Hi, Bryan Here….
Richard Linklater’s film, Bernie, was inspired by an article in Texas Monthly Magazine by Skip Hollandsworth titled ‘Midnight in the Garden of East Texas’. The article was an editorial about a murder committed in the small East Texas town of Carthage, Texas. Hollandsworth’s editorial argued that the entire town supported the killer, rather than the victim. Regardless of the fact that the killer confessed, the evidence proved his guilt, and a court sentenced him to life in prison, the entire town still believes he is innocent. This real-life story translated into a hilarious dark comedy.
This is the true story of 39-year old Bernard Tiede (Jack Black), an assistant funeral director in Carthage, Texas, who murdered Marjorie Nugent (Shirley McLaine), his 81-year old millionaire female companion. Bernard first became friends with Marjorie when her husband died. Because Marjorie is hated by everyone in the community, no one attempts to console her after her loss. Bernard, being the good man that he is, attempts to be Marjorie’s friend and overlooks the fact that Marjorie was abusive and cruel to everyone around her. After some effort, Marjorie softens and takes a liking to Bernard. Over the next couple years, he accompanies her on vacations, she allows him to spend her money, and she names him as her sole heir.
Bernard altruistically spends all of her money on the community rather than himself. He is easily the most popular guy in town and loved by all. Although he gains respect from the community, Marjorie constantly abuses Bernard verbally. The abuse escalates until he snaps, shoots her, and hides her body in a freezer for nine months. The scenes between Bernie and Marjorie leading up to the murder are amazing. You empathize so much with Bernie because he spends so much of his time as Marjorie’s victim. You almost want to root for him when he grabs his gun.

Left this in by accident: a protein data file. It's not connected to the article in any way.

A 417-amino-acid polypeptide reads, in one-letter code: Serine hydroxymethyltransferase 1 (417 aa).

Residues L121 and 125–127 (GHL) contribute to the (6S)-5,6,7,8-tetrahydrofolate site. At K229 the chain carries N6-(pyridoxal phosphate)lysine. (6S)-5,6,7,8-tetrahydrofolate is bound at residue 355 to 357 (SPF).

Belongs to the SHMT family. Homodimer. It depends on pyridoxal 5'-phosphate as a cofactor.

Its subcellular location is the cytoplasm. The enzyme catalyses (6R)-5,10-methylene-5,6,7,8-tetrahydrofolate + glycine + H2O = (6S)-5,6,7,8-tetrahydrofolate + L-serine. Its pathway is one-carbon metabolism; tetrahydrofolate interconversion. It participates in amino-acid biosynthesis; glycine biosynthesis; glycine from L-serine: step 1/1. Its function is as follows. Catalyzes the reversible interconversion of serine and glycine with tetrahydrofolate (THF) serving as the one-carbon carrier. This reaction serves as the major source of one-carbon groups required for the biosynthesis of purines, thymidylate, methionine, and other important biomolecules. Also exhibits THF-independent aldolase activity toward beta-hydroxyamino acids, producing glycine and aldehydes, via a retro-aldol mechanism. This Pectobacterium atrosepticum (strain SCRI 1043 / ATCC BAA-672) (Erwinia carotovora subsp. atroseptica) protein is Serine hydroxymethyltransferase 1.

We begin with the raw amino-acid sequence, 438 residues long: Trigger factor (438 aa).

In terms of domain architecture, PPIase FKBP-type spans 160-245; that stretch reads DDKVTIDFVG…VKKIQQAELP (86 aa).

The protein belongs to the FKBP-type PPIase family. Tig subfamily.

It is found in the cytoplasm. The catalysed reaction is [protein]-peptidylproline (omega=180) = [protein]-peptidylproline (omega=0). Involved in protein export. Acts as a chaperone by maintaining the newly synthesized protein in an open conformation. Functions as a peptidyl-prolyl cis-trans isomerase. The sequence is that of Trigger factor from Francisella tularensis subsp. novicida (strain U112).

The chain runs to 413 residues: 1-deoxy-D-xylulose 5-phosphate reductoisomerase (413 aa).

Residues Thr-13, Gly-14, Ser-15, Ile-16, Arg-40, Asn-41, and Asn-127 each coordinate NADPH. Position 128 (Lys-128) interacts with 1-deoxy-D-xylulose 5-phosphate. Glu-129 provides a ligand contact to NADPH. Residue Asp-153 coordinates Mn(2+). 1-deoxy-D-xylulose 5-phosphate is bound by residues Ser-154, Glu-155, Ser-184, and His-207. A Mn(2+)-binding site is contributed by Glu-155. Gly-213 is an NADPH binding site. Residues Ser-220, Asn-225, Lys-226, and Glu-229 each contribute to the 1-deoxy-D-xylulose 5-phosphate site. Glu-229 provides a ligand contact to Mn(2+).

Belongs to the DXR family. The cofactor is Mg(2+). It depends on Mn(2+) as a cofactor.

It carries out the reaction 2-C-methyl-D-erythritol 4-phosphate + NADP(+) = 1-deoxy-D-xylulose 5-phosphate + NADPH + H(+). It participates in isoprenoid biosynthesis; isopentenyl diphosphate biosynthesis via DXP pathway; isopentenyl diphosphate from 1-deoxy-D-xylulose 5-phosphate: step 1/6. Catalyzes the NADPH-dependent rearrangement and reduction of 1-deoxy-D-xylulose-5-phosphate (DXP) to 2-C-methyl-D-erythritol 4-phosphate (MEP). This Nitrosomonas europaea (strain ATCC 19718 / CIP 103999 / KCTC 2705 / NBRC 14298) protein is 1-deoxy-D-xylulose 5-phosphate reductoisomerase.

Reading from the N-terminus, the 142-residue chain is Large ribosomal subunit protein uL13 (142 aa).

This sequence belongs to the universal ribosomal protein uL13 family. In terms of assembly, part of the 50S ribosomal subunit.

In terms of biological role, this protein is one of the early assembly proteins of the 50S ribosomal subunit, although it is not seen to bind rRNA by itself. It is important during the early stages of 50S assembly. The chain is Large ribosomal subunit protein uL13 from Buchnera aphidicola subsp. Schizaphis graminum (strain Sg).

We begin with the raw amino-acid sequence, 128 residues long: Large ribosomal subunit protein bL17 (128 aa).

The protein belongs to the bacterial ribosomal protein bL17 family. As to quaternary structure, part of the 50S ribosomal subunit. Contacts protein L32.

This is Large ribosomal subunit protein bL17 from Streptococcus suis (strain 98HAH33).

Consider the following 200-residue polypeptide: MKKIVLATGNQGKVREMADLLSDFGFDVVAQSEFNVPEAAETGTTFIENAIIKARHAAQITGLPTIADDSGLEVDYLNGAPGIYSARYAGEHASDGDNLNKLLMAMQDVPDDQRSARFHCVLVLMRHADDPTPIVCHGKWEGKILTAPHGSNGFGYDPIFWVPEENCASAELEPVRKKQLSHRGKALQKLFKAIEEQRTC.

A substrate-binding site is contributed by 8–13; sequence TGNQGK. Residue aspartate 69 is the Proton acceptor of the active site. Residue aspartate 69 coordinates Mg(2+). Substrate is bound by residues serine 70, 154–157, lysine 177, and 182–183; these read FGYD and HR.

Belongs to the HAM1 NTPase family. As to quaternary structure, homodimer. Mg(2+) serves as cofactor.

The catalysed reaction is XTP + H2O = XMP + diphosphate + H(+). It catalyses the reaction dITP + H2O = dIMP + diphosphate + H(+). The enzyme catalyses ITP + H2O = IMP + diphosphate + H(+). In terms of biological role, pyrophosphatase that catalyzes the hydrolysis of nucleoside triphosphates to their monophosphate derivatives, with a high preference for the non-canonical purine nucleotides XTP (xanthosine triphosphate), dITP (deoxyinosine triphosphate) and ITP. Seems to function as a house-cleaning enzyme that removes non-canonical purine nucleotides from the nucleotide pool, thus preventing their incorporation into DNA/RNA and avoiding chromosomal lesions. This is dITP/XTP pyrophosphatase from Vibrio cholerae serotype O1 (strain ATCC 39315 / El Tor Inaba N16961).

Linklater (School of Rock, Dazed and Confused) made this film in the vein of a Christopher Guest film. Throughout the film he intersperses footage of head-shot interviews with the actual citizens of Carthage, Texas. Scenes with the actors would be prefaced by the memories and speculations of the citizens of Carthage. This is where the comedy comes in. Their thick Texas accents and love for Bernie goes a long way in the film. You find your self laughing out loud, even though someone was killed in cold blood.
This might be Jack Black’s finest performance to date, followed closely by his performance in Linklater’s prior film, School of Rock. The real Bernie Tiede was an effeminate guy, who was rumored to be gay. He was flamboyant, and one of the sweetest southern men you’d ever meet. Jack Black plays Bernie to perfection with his own over-the-top charm. Yet we also get to see glimpses of that famous Jack Black evil grin — you know, the one that makes you think that Bernie could actually be a cold, sadistic killer under that warm, southern exterior. Matthew McConaughey, who played District Attorney Danny Buck Davidson, also did a great job playing the level-headed lawyer that must find a way to get a change of venue because no jury made up of Carthage citizens would ever convict Bernie.
If you have not read the Hollandsworth article yet in Texas Monthly, I suggest you wait until after you see this film. Let the movie surprise you with where it will go. You’ll find yourself siding and bonding with a convicted killer. Bernie is a great film, even if you come away feeling like you have gotten too close to a murderer and laughing all the way till the end of the film.